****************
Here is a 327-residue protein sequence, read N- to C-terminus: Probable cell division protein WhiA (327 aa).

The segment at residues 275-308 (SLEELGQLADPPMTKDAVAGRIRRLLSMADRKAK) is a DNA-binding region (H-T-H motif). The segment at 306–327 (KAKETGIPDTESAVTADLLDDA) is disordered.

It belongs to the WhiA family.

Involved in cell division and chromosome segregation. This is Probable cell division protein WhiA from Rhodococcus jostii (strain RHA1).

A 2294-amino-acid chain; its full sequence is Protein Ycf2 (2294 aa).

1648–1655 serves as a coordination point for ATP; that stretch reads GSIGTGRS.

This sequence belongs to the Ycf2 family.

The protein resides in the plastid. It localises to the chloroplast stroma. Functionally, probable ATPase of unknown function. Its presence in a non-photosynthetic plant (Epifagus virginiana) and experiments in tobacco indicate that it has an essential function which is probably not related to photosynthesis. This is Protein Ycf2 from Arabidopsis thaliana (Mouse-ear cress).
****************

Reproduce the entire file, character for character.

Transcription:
Here is a 327-residue protein sequence, read N- to C-terminus: Probable cell division protein WhiA (327 aa).

The segment at residues 275-308 (SLEELGQLADPPMTKDAVAGRIRRLLSMADRKAK) is a DNA-binding region (H-T-H motif). The segment at 306–327 (KAKETGIPDTESAVTADLLDDA) is disordered.

It belongs to the WhiA family.

Involved in cell division and chromosome segregation. This is Probable cell division protein WhiA from Rhodococcus jostii (strain RHA1).

A 2294-amino-acid chain; its full sequence is Protein Ycf2 (2294 aa).

1648–1655 serves as a coordination point for ATP; that stretch reads GSIGTGRS.

This sequence belongs to the Ycf2 family.

The protein resides in the plastid. It localises to the chloroplast stroma. Functionally, probable ATPase of unknown function. Its presence in a non-photosynthetic plant (Epifagus virginiana) and experiments in tobacco indicate that it has an essential function which is probably not related to photosynthesis. This is Protein Ycf2 from Arabidopsis thaliana (Mouse-ear cress).